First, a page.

London: Henry Colburn, 1826. First edition of the final work of Elizabeth Craven (1750 – 1828), published just two years before her death. Craven was no stranger to scandal, particularly for her affair with the Count of Guines, French ambassador to London, and the present work sparked its own social uproar: “her spirited, frank, and self-aggrandizing Memoirs…caused a stir on their publication in 1826,” (ODNB). With frontispieces: engraved portrait of the author in volume one, and engraved profile of the author’s husband, the Margrave of Brandenburg-Ansbach, in volume two. Front hinge of volume one is tender and splitting at head of spine. Some rubbing to spine. Toning to edges of endpapers and some foxing to front matter. Offsetting from frontispieces to title-pages. Otherwise, remarkably clean and bright throughout. A very good, fresh set. Contemporary light brown calf with geometric roll and red morocco spine label. Two volumes, octavo. viii, 430 pp.; vii, 406 pp. Item #16956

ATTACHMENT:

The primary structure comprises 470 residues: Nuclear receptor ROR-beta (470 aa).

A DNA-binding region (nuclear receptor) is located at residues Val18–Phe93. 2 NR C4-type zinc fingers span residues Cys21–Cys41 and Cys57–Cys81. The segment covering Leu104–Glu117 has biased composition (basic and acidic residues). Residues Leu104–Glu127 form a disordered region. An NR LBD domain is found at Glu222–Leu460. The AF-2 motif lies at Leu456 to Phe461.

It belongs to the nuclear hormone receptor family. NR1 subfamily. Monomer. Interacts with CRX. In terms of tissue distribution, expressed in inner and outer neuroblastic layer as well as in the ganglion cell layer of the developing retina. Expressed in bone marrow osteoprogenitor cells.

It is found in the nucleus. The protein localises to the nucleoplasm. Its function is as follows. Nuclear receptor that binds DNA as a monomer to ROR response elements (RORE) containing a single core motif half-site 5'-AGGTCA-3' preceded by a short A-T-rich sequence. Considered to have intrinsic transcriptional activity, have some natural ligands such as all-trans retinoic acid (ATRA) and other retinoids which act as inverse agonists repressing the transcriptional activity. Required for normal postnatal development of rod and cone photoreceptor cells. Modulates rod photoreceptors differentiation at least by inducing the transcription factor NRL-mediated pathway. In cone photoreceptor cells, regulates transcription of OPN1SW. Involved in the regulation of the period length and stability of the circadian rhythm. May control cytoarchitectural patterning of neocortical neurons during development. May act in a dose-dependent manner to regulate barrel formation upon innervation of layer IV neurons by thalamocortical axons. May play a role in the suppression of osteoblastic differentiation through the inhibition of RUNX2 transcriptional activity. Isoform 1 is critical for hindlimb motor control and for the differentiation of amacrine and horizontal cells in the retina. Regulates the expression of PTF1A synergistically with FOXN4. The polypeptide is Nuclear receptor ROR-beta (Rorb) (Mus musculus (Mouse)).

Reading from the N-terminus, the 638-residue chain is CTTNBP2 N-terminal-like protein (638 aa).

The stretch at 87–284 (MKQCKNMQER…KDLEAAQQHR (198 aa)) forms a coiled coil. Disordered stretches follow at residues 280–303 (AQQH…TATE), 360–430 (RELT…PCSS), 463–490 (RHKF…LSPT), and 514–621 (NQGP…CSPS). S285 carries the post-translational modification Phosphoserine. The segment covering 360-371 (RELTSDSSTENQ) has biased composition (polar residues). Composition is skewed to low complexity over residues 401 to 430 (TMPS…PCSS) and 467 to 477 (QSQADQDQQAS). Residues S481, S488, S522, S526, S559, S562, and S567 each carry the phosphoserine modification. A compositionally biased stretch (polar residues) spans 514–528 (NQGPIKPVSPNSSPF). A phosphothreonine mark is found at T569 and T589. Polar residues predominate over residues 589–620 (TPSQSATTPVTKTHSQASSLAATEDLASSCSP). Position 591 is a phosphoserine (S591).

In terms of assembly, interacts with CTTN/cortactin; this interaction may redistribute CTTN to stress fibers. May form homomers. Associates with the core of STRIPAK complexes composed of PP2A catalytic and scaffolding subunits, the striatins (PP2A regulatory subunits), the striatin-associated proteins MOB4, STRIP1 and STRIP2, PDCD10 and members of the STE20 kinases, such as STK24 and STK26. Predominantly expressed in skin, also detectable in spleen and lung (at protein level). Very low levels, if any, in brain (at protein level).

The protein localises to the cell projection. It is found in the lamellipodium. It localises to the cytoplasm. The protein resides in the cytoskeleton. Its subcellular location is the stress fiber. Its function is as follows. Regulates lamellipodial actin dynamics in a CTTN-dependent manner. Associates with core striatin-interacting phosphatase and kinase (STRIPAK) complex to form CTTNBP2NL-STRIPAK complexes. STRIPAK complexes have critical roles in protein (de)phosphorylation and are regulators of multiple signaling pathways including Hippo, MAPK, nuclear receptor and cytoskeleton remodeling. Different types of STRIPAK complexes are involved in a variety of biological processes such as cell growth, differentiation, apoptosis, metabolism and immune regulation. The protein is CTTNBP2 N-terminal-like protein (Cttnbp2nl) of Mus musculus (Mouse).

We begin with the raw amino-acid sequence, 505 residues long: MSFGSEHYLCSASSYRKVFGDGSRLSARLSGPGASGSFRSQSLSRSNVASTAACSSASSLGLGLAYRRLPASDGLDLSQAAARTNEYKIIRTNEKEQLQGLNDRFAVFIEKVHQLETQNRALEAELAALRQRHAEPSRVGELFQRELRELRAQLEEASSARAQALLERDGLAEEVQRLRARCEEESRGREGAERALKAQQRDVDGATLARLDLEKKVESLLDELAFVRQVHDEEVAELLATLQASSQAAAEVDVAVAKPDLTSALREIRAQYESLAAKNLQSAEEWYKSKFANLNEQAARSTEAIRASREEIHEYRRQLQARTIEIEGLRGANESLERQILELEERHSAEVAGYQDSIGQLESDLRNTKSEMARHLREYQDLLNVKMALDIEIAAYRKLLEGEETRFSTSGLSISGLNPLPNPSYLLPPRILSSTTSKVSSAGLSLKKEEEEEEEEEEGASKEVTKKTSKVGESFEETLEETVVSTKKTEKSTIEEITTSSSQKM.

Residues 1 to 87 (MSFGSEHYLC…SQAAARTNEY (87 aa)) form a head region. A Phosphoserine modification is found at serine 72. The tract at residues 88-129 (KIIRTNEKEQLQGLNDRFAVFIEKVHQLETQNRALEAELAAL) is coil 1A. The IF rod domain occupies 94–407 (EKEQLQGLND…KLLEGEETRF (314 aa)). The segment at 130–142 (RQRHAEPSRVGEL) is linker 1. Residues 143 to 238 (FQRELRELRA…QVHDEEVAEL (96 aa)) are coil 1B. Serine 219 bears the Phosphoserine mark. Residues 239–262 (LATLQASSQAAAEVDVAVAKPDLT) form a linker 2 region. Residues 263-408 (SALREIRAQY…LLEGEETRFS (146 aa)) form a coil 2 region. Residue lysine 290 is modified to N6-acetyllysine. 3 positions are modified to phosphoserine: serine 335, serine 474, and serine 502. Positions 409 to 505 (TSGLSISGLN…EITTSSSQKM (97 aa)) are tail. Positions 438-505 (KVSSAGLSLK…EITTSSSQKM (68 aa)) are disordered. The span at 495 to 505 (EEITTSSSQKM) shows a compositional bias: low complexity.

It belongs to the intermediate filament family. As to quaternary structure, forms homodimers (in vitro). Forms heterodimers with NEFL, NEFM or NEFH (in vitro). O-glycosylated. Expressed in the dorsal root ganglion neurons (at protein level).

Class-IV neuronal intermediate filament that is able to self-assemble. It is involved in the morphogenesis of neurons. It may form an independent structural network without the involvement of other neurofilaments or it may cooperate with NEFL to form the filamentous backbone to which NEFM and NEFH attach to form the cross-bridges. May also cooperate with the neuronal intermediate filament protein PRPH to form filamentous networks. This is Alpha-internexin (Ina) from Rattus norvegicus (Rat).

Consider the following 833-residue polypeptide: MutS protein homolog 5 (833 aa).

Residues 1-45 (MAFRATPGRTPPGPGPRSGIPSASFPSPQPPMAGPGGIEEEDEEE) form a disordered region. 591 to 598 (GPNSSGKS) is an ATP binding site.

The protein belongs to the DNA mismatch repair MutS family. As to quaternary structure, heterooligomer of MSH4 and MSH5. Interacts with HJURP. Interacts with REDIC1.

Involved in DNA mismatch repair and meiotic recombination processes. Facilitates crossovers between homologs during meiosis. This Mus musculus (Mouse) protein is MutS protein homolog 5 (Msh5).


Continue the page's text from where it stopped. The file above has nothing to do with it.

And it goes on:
Elizabeth Craven, née Lady Elizabeth Berkeley, Margravine of Brandenburg-Ansbach-Bayreuth, was a travel writer, playwright, and socialite. She was a friend of Samuel Johnson, James Boswell, and Horace Walpole, “with whom she corresponded for years and who published her earliest literary ventures.” He also encouraged her to publish what would become her most important work, A Journey through the Crimea to Constantinople (1789), which “exploits to the full the gossipy and self-vindicating scope of first-person travelogue. She describes manners, customs, and landscapes, pronounces Lady Mary Wortley Montagu’s [Turkish Embassy Letters] a forgery, and constructs a self-image of redoubtable British vigor as well as devoted and injured motherhood.” After Craven’s divorce from her first husband, “she settled near Versailles, wrote little plays in French for the court theatre, and soon made the acquaintance of Christian Frederick Charles Alexander [1706 – 1806], Margrave of Brandenburg-Ansbach-Bayreuth, a member of the same ruling family as the king of Prussia.” They married in 1791.